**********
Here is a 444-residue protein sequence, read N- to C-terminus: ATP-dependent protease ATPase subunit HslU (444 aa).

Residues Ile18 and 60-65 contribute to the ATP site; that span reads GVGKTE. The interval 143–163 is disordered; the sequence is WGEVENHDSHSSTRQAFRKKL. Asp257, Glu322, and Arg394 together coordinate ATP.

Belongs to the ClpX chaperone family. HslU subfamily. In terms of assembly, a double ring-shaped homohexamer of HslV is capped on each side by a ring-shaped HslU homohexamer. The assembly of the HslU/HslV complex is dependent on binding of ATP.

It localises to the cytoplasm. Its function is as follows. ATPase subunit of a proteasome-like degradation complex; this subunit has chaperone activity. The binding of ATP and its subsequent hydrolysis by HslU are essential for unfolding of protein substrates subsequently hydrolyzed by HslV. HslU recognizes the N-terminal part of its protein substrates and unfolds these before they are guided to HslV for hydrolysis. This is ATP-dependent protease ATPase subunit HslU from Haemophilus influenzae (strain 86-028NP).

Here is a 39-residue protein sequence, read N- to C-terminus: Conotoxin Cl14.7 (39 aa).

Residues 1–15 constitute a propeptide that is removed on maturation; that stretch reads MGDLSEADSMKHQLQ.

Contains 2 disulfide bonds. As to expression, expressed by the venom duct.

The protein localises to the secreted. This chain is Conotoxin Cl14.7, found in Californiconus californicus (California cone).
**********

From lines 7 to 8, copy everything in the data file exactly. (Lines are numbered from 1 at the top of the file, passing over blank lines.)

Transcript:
Contains 2 disulfide bonds. As to expression, expressed by the venom duct.

The protein localises to the secreted. This chain is Conotoxin Cl14.7, found in Californiconus californicus (California cone).